Dill is most commonly used to flavor pickles and fish, but its bright, agreeable flavor also lends itself well to a variety of other foods, especially salad dressings or potato, carrot, green bean or cucumber dishes. Dill is grown both for its fresh green leaves (sometimes called "dill weed") and the seeds, which arrive later in the season.
Things You'll Need
- Garden space or a pot
- Soil and/or compost
- Metal rake
- Hoe or trowel
Choose a spot to grow your dill. Dill prefers full sun and rich, well-drained soil. Although dill can grow up to 3 feet tall, its root system is small enough that it can be grown in a pot. A 6-inch diameter pot can hold one or two mature dill plants.
Prepare your soil. Dill can tolerate poor-quality soil, but fertile soil will produce a richer-tasting herb. Amend your soil with organic compost as needed. Before planting dill seed, loosen the soil with a metal rake.
Use a hoe or hand trowel to dig a very shallow trench. In the garden, dill should be planted in rows 12 inches apart. Scatter the seeds in the trench and cover with ¼ inch of soil.
Plant four dill seeds in a 6-inch diameter pot if you are growing dill seeds in a container.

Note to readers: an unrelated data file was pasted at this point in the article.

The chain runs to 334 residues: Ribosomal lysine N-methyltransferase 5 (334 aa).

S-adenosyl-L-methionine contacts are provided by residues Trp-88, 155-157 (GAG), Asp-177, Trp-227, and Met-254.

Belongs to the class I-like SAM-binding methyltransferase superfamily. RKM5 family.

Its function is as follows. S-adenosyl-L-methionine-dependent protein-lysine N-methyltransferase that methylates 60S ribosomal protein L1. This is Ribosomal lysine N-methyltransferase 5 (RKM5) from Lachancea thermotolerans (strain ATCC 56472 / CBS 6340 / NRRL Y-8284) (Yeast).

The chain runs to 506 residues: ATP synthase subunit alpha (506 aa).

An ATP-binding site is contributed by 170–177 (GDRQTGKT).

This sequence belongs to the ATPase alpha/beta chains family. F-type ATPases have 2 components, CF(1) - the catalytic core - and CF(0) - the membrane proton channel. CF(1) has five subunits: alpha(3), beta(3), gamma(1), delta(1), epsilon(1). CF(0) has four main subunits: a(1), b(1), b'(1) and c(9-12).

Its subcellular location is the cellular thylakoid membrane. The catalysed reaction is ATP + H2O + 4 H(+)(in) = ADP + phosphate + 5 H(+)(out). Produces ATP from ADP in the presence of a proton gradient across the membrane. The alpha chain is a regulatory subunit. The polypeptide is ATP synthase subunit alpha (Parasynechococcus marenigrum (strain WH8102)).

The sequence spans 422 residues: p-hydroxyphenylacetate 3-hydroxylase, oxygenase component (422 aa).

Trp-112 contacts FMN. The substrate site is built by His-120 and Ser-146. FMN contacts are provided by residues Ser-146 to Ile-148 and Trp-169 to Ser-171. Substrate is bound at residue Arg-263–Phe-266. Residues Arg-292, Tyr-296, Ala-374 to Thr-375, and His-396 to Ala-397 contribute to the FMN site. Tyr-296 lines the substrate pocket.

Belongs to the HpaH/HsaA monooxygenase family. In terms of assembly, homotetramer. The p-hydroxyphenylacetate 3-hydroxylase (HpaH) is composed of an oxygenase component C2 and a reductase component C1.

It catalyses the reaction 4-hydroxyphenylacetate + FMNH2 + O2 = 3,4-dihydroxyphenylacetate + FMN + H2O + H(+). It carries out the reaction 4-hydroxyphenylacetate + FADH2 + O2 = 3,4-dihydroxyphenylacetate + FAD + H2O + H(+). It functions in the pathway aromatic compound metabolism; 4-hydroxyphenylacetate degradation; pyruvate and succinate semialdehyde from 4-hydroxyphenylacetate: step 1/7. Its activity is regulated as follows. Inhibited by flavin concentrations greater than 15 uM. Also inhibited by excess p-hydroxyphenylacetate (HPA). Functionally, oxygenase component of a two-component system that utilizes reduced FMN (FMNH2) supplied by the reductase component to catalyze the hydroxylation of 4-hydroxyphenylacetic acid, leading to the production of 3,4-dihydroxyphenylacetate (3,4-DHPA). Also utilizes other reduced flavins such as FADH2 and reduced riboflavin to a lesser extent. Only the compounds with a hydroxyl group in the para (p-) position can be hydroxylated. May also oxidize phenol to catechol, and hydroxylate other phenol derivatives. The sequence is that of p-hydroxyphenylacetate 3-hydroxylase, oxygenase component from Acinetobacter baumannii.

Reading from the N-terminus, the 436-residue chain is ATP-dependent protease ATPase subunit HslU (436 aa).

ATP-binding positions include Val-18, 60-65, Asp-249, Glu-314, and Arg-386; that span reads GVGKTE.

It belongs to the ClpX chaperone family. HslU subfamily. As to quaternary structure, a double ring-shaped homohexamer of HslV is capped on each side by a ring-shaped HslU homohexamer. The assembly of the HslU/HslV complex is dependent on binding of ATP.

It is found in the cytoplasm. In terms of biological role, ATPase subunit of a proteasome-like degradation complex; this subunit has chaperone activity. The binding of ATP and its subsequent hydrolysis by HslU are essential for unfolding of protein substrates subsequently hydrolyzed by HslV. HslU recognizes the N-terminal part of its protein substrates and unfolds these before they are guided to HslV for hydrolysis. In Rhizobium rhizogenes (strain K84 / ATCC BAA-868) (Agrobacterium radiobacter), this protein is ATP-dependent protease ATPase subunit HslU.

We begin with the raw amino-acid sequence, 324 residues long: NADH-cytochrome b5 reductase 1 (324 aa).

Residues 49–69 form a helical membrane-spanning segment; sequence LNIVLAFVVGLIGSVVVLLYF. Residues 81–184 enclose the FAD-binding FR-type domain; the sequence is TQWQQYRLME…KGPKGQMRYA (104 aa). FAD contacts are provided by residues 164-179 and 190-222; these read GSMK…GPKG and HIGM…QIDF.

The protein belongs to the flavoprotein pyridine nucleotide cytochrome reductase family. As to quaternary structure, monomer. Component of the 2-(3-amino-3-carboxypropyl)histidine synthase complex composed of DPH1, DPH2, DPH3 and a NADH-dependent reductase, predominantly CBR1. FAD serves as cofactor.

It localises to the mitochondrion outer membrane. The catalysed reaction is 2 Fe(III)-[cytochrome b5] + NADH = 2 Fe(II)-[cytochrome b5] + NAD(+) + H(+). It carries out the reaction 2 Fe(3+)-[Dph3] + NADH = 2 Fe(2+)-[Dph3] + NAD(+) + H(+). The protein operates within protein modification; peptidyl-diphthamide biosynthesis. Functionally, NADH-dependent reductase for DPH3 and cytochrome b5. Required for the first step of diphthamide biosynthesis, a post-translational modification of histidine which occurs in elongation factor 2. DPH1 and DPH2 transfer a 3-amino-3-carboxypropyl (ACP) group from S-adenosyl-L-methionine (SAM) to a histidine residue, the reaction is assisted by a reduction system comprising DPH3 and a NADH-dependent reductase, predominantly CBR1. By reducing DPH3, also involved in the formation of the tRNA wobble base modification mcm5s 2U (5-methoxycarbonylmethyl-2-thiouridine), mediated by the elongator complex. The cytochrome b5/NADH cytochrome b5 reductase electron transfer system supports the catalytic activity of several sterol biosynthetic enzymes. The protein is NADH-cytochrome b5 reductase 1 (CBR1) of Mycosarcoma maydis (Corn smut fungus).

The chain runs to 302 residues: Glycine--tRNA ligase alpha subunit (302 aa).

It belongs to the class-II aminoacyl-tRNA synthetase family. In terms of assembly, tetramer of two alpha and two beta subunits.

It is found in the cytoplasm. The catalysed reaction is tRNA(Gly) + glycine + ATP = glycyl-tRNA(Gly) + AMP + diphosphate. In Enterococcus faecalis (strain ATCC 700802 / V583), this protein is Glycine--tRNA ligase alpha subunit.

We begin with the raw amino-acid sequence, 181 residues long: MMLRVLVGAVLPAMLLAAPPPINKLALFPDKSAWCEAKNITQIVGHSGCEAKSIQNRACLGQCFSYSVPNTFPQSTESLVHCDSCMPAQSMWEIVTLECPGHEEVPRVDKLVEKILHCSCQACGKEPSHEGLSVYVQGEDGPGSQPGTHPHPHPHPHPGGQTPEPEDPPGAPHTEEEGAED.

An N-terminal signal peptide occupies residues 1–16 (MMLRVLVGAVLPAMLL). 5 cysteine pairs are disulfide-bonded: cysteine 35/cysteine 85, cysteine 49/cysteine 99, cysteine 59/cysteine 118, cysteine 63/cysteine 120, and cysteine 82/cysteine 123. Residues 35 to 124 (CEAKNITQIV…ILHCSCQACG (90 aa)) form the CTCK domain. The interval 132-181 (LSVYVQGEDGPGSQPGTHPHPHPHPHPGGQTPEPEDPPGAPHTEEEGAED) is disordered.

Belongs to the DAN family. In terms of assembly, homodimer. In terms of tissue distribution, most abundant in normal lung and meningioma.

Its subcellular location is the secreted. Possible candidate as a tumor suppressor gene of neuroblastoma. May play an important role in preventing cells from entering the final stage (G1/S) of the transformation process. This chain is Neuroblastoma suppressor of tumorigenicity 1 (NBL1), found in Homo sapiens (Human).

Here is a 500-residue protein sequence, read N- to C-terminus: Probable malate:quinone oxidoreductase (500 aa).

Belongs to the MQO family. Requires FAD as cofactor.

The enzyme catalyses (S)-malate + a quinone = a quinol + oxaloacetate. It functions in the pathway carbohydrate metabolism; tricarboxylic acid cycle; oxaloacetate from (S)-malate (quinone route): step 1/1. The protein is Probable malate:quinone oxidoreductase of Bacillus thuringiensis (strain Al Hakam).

Water thoroughly but gently, so as to not wash the seeds away. Keep moist (but not waterlogged) until germination. Dill seeds should germinate in approximately 7 to 10 days.
Allow sprouts to grow to about 3 inches tall; then thin the row to allow 6 to 9 inches between each plant. In a 6-inch pot, thin the plants down to the two healthiest.
Continue to water as necessary. Dill tolerates drought well, and many herbs improve in flavor if they are allowed to be slightly "thirsty."
Harvest the leaves when the plant is 6 inches high. Once a dill plant puts out a flower, it will stop making leaves, so if you wish to keep harvesting the leaves, pinch back any flower buds that form. If you want the dill plants to form seeds, stop picking the leaves once the flower buds appear. To harvest dill seeds, clip off the seed heads after they have turned brown. Place the seed heads in a paper bag and shake gently to remove the seeds.